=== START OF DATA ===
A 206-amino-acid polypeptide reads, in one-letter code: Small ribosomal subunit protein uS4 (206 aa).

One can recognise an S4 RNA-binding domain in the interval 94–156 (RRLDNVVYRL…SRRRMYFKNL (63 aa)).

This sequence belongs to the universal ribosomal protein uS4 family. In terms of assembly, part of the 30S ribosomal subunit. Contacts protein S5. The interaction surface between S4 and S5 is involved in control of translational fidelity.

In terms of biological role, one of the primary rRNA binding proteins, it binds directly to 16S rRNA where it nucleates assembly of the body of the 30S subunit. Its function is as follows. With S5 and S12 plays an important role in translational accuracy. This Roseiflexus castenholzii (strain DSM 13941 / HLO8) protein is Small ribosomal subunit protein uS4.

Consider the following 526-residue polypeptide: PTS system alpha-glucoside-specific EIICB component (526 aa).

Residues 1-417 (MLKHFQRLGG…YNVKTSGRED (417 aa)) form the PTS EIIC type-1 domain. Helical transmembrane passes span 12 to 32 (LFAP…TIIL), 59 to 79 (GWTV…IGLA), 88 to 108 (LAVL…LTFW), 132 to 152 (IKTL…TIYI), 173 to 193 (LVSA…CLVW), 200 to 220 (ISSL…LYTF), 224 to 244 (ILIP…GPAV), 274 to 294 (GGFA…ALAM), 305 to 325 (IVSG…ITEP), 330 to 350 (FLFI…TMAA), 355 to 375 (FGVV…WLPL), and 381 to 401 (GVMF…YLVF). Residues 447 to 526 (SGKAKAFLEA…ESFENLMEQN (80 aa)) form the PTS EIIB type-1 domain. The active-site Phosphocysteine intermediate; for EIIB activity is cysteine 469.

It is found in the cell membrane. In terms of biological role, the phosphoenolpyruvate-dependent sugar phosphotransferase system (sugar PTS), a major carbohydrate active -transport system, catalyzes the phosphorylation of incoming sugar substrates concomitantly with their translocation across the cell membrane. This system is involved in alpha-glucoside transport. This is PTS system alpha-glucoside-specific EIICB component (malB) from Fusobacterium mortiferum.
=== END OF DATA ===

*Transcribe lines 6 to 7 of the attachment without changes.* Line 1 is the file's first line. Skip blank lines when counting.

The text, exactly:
Residues 1-417 (MLKHFQRLGG…YNVKTSGRED (417 aa)) form the PTS EIIC type-1 domain. Helical transmembrane passes span 12 to 32 (LFAP…TIIL), 59 to 79 (GWTV…IGLA), 88 to 108 (LAVL…LTFW), 132 to 152 (IKTL…TIYI), 173 to 193 (LVSA…CLVW), 200 to 220 (ISSL…LYTF), 224 to 244 (ILIP…GPAV), 274 to 294 (GGFA…ALAM), 305 to 325 (IVSG…ITEP), 330 to 350 (FLFI…TMAA), 355 to 375 (FGVV…WLPL), and 381 to 401 (GVMF…YLVF). Residues 447 to 526 (SGKAKAFLEA…ESFENLMEQN (80 aa)) form the PTS EIIB type-1 domain. The active-site Phosphocysteine intermediate; for EIIB activity is cysteine 469.

It is found in the cell membrane. In terms of biological role, the phosphoenolpyruvate-dependent sugar phosphotransferase system (sugar PTS), a major carbohydrate active -transport system, catalyzes the phosphorylation of incoming sugar substrates concomitantly with their translocation across the cell membrane. This system is involved in alpha-glucoside transport. This is PTS system alpha-glucoside-specific EIICB component (malB) from Fusobacterium mortiferum.